Sucks that I can’t dye my hair at all now…I like experimenting with colours. But…it is nice that my hair is super healthy. When all my other curly haired friends complain about the humidity frizzing their hair mine is fine. I can use my fingers to swirl it into perfect curls without needing any hair product. And how I brush it (when it’s wet) can set it to be slick or volumous without the need for any styling products.

    So…the pros of the no poo method were that it really did make my hair super nourished and soft.

    The downside is that I can’t dye my hair and that it took too much time to maintain.

    The happy medium works best for me. Shampoo sparingly. Condition as needed. That’s it.

  5. Mark Avatar

    I know this thread is a little old, but I thought I’d contribute something from a man’s perspective: I stopped using commercial shampoo several years ago, and substitute Dr. Bronners. Just a couple of drops of the selected flavor–I like peppermint and almond–rubbed between the hands and into the hair. I then rinse the soap out and apply a rinse of rosemary water that I make at home. Leave that on for a couple of minutes, then rinse it out. Leaves my hair soft and manageable. I’m 58 years old and still have a full head of hair.

    1. Lynn Avatar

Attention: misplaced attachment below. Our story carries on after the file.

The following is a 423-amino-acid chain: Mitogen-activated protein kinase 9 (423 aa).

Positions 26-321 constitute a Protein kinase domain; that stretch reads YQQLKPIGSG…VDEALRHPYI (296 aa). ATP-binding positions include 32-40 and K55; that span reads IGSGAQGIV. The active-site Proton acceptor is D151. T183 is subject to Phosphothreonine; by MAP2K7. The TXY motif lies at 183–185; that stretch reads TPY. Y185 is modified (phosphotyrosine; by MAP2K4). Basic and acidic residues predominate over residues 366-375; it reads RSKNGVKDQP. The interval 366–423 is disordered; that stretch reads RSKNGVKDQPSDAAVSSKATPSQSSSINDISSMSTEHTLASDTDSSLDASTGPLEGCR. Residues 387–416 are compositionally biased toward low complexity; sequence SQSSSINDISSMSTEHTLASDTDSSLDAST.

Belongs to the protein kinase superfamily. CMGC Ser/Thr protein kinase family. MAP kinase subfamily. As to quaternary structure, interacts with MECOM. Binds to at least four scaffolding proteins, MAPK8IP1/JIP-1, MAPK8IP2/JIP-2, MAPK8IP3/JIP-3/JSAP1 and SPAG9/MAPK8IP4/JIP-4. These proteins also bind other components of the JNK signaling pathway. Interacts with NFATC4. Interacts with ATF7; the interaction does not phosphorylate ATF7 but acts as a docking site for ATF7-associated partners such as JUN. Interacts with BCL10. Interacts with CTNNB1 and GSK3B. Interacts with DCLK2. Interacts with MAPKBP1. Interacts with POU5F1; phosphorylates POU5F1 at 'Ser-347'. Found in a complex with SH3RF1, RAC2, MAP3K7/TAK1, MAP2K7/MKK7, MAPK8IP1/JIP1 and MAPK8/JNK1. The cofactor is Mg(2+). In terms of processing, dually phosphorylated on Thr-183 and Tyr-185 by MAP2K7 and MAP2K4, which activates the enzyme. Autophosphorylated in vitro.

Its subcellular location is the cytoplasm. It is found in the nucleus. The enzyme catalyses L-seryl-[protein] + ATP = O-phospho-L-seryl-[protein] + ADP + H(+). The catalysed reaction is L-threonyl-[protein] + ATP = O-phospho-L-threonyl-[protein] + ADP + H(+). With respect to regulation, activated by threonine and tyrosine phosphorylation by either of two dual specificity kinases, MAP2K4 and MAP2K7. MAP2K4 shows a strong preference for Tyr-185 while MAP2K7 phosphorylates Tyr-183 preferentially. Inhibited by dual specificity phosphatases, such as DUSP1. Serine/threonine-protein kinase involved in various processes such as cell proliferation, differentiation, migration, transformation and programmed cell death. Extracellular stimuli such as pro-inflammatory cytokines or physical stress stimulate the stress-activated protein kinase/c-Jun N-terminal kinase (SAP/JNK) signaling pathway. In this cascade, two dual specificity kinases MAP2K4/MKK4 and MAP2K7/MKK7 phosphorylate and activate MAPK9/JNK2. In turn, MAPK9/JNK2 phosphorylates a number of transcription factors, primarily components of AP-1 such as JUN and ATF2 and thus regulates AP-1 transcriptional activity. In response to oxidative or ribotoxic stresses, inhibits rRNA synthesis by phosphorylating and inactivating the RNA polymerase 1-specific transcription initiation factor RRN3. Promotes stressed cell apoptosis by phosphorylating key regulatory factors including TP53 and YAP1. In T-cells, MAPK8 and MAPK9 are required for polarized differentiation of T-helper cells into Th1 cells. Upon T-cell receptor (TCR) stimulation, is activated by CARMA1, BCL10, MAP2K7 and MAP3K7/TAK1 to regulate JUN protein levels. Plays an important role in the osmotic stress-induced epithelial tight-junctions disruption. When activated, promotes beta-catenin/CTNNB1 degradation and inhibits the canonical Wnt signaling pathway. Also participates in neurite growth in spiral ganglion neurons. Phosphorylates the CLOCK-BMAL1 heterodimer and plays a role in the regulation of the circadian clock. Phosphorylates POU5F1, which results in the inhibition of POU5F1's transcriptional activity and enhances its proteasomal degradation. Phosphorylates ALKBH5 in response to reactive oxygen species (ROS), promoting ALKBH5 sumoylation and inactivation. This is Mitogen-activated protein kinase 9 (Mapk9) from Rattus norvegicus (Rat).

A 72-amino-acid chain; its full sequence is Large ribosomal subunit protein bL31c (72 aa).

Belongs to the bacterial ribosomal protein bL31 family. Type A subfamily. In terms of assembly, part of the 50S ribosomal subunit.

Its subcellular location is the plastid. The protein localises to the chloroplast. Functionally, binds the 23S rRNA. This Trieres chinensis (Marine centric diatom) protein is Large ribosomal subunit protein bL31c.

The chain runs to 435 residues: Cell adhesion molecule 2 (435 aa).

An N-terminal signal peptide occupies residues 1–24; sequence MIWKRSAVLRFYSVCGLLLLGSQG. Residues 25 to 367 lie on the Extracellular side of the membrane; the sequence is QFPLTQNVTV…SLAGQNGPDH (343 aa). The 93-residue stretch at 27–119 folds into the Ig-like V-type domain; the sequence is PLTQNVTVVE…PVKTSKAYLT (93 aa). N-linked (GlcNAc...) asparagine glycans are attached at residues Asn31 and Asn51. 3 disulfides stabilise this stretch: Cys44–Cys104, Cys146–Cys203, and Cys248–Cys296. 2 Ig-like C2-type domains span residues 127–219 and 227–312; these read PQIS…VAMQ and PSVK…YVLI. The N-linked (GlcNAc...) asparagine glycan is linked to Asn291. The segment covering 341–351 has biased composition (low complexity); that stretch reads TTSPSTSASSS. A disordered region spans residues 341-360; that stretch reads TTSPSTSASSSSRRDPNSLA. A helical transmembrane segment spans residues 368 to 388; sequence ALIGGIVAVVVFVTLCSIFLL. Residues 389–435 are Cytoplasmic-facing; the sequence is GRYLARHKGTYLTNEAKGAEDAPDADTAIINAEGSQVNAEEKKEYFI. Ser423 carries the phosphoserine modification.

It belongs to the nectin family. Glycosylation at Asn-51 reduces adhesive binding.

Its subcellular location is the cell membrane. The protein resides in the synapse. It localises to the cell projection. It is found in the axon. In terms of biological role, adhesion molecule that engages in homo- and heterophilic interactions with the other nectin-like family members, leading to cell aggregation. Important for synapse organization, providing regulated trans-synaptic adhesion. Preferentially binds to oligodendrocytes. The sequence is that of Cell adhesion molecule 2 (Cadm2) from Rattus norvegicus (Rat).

No poo is so much more than baking soda. I dont use poo. But never ever tried baking soda in my hair.

      Instead of telling what is bad. No poo can do lots of good. Like water only. Or apple cider viniger rinse. That is really good for your ph balance.

  6. Hanna Avatar

    I just use VEGETABLE bar soap instead of shampoo (it’s super cheap $1/bar). The reason is when I look at the ingredients, it’s all the same. I use no conditioner, as I don’t wash the oils out – just the dirt, and the soap is gentle (only 5 simple ingredients – water, lye, oil, fragrance, salt) and oily (from saponifying) to not need it. I also don’t wash everyday – which also makes not needing conditioner better.

  7. Casey Avatar

    Garbanzo bean flour has been working really well for me! It stays clean for a long time and I’ve gone to washing my hair once a week. The only thing is my hair is really long and I need a good conditioner or else I spend way too much time brushing through it.

  8. Jacque Avatar

    Im 58 and haven’t used anything but water on my hair for 4months. I have naturally curly hair, do not dye it.
    I get compliments on my hair daily. I’m surprised my head doesn’t stink. I probably spend 5-7mins of massaging my scalp in the shower daily. I was thinking of trying baking soda, vinegar etc,, but after reading this post, I will just continue to do as I’ve been doing. Not sure how long one can go without washing, but 4 mos and counting. The first few weeks were itchy. But not any more.
    Thank you for all the info.

  9. Kate Avatar

    No-poo has been working great for my hair for almost 10 years now. I experienced the downside initially but since then haven’t had those issues at all! My guess is because I only wash my hair 1-2 times a week.